Edited to add commenter Jennifer C.’s important point.
So, now that I’ve told you how I really feel about our Elf on the Shelf, let’s discuss how the four and under half of the family feel about Doodlebug.
They absolutely love him (unless they get caught doing something naughty). Every morning it’s a huge game to see where he will be this time, and every evening there is rampant speculation about where he will be the next morning. Every few hours one of them will solemnly tell me the rules about him yet again. “Don’t touch him daddy, he’ll lose his magic.”, accompanied by solemn finger pointing (Sidebar: it’s really hard not to laugh when a four year old points at you solemnly).
This is our second year with Doodlebug so I’ve put together a few tips and tricks for all you elf newbies. Pay attention. Your kids’ reputation with Santa is on the line, and they will NOT be pleased if you mess something up. The older your kids are, the harder it will be to explain any anomalies.
- The family who receives the elf is supposed to name him. Have a long list of possibilities in your head otherwise you may end up with something like Doodlebug forever more. This is probably less important with older kids because they’ll be able to come up with something on their own, but my three year olds blew through a lot of suggestions before they finally settled on my least favorite suggestion.
- Know your kids. If you have a shy and/or thoughtful kid, she may not be happy about the idea of Santa planting a spy in your living room. Especially if he’s creepy looking and moves mysteriously. One family member told me her son was upset about the idea of Santa being able to get in and out of their house as he pleased. A friend mentioned her daughter seemed a little upset about their elf, but was trying to get on his good side as her twin brother menaced the elf with scary toys.
- Have a story ready for when they ask you why the elf is in the same place as yesterday. You’re definitely going to forget eventually, trust me. I have a daily reminder set in my phone and I’ve still had to get out of bed and go back downstairs because I realized I forgot to move him. “Because mama and daddy drank too much egg nog and forgot” is NOT going to be acceptable. The official website suggests that maybe that spot is just the elf’s favorite. Last year we generally kept it simple and said “Nobody knows” and then moved him during nap time. It doesn’t matter what you say, just be sure you know ahead of time.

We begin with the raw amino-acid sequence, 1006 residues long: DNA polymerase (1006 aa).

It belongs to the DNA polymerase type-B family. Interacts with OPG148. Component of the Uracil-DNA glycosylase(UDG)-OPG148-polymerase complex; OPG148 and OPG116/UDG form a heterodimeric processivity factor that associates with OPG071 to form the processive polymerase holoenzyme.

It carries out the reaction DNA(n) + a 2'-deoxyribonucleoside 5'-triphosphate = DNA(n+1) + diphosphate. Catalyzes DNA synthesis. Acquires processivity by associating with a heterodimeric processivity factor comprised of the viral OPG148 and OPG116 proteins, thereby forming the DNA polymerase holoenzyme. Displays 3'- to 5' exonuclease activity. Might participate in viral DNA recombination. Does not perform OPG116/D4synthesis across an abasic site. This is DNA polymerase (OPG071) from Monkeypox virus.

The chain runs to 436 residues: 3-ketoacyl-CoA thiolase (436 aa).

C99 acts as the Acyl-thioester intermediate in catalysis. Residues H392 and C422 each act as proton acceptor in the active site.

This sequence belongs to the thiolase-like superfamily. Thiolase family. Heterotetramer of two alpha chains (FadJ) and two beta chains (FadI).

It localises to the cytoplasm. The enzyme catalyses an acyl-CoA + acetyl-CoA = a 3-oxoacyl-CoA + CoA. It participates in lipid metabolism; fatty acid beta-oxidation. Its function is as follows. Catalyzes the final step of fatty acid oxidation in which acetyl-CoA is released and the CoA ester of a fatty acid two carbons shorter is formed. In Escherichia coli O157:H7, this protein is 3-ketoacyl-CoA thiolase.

- Be sure each daily spot is out of the way. Remember, you aren’t supposed to touch him so if you set the elf up on top of the toy box that’s going to be a problem when the kids want to play with the 18” tall Buzz Lightyear with retractable wings and real working laser that just happens to be in that box.
- There are elf alternatives. Quite a few friends have substituted less creepy looking elf dolls to the same effect. Elf on the Shelf just seems to be the most popular, and he comes with his own cute little book.
- Resist the urge to move him during the day. Even at the rate of one spot per day you’ll start running out of good spots long before Christmas, and once you start moving him during the day you will be bombarded with questions if he doesn’t move every time they leave the room.
At this point I have to admit, I feel a little dirty having written 500 words about how best to lie to your children. For my own mental well being (and for when the twins Google this in 20 years) I just have to add… The only reason I find this acceptable is because they both enjoy it so much, and I think an innocent lie or two is justified if it makes the world a little more happy. It’s essentially the same concept as Santa himself.